- Development of secular FABMs as a distinct subset of Natural Family Planning (NFP) methods.
- Familiarity with organizations currently offering teacher training and public/professional instruction in FABMs (both international and local organizations).
- Distinguishing features of commonly used and well-established FABMs:
- Variations in the definition and interpretation of primary signs of fertility (cervical fluid/mucus, BBT, cervical position), and secondary signs of fertility as used by these systems.
- Mechanisms of use including the rules for avoiding or achieving pregnancy.
- How observational data are collected and recorded.
- Evidence bases.
- Variations in religious, moral, or philosophical perspectives.
3. FABM-Focused Reproductive Anatomy and Physiology, Sexuality, and Sexual Health
An FAE needs to have a working knowledge of the following topics:
- Human sexuality, including sexual development and sexual differences between females and males, and familiarity with variations in sexual morphology and sexual identity.
- Female and male sexual and reproductive anatomy and physiology, including the correlation between endocrine function and the primary and secondary signs of fertility observed when using FABMs.
- Female reproductive life continuum (transitions from menarche through to menopause)
- Role of the endocrine system as it pertains to the field of fertility awareness education.
- Relationship between psychological/emotional well-being and physical health, as well as the basics of body-mind or somatic approaches to health.
- Relationship between reproductive health and nutrition, diet, lifestyle, and environment.
- Physiology of conception and the hormonal mechanisms associated with pregnancy, abortion, miscarriage, and the postpartum period.
- Mechanism, use, side effects, advantages, disadvantages, and statistical effectiveness of widely-available types of contraception.
- Basic understanding of infertility including causes, diagnostic procedures, and treatments (both female and male).
4. Menstrual Cycle Chart Interpretation Skills
An FAE needs to be able to:
- Interpret the client’s chart with regard to menstrual cycle events based on observation of the primary and secondary fertility signs.
- Identify the chart characteristics of physiologically typical cycle parameters across the reproductive life continuum.
- Identify chart characteristics of atypical cycles.
- Identify factors that may interfere with the observation, charting, or interpretation of the primary fertility signs.
5. FABM Teaching Expertise and Counseling Practice
An FAE needs to:
- Have FABM teaching experience that includes introductory sessions and follow-up sessions.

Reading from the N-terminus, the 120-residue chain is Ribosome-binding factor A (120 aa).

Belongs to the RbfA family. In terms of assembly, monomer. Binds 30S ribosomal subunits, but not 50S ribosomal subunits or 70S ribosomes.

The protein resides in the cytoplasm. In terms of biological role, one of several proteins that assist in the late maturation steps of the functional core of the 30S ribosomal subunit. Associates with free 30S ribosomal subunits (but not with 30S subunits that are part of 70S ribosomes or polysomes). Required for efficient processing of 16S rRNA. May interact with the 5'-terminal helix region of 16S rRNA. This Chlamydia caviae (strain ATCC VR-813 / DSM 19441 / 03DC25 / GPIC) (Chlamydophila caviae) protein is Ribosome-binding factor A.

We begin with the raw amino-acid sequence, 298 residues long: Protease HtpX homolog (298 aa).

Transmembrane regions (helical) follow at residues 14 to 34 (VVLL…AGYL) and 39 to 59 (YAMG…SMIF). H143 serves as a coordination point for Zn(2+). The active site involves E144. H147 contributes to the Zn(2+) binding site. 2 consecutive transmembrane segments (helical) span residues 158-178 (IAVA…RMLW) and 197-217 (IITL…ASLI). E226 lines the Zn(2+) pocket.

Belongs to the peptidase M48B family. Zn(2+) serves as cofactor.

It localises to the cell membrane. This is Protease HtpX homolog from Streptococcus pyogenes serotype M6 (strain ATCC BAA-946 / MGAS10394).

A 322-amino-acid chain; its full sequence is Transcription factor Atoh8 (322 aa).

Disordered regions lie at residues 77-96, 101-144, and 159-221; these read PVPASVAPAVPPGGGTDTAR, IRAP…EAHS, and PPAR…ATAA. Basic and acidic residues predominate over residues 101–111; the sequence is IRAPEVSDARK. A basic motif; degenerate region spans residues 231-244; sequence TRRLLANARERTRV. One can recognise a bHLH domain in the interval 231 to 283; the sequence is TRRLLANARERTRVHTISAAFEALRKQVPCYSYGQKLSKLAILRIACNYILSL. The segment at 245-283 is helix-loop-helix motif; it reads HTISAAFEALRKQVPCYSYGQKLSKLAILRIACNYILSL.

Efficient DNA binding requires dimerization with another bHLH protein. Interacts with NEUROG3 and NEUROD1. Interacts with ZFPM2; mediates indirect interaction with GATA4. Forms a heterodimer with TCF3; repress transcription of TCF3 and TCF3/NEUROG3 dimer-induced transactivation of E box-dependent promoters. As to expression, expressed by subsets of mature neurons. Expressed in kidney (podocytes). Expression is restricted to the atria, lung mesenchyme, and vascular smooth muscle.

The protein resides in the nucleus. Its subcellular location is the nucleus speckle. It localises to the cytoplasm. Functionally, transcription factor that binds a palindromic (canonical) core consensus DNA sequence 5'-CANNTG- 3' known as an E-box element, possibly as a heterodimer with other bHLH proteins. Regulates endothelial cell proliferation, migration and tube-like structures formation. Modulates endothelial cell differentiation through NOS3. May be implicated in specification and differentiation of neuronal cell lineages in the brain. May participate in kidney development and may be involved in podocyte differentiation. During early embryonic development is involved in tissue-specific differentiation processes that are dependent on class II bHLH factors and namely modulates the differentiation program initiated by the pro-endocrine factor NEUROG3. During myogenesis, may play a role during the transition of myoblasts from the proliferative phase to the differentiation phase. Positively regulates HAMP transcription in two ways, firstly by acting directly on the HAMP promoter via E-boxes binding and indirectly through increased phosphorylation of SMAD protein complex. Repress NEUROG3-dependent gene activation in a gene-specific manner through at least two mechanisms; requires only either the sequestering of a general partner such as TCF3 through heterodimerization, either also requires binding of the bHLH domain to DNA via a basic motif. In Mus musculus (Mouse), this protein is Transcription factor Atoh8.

- Have an organized system for their FABM teaching practice including but not limited to:
- Chart example gallery inclusive of both typical as well as atypical charts.
- A resource database including but not limited to:
- Health care practitioners.
- Other FAEs.
- Websites, organizations, and other resources for clients with specific health issues or needs.
- Research articles & books.
- Handouts and visual aids.
- Forms for client intake and care.
- A confidential client record keeping system.
- Facilitate informed client decisions regarding FABM use.
- Identify the need to refer a client to other care provider(s) when client need falls outside of the competency of the FAE practitioner.
- Employ a mode of practice that is evidence based, empathic, client-centered, and assists the client in developing autonomy and self-directed care.
6. Professional Ethics, Reproductive Justice, and Scientific Literacy
An FAE needs to:
- Uphold professional ethics and standards similar to those common to the health care professions. [Note: AFAP plans to develop a specific code of ethics for FAEs in future.]
- Understand issues of plagiarism, intellectual property, and copyright and know how to appropriately reference the work of others.
- Be culturally competent and curious so that all clients can be welcomed without prejudice or microaggression, including those clients whose needs and identities have not been well addressed by research and institutions in the field of Fertility Awareness. Be cognizant of how institutional oppression (historical and current) impacts both access to health care as well as the quality and type of health care provided. Have considered how these issues manifest in one’s practice and how they can be redressed.
- Understand concepts that comprise basic scientific literacy.
 Grace of the Moon Teacher Training Program; Justisse College Holistic Reproductive Health Practitioner (HRHP) Training Program; The FAM and Reproductive Health Facilitators Training Program [Poriutivit].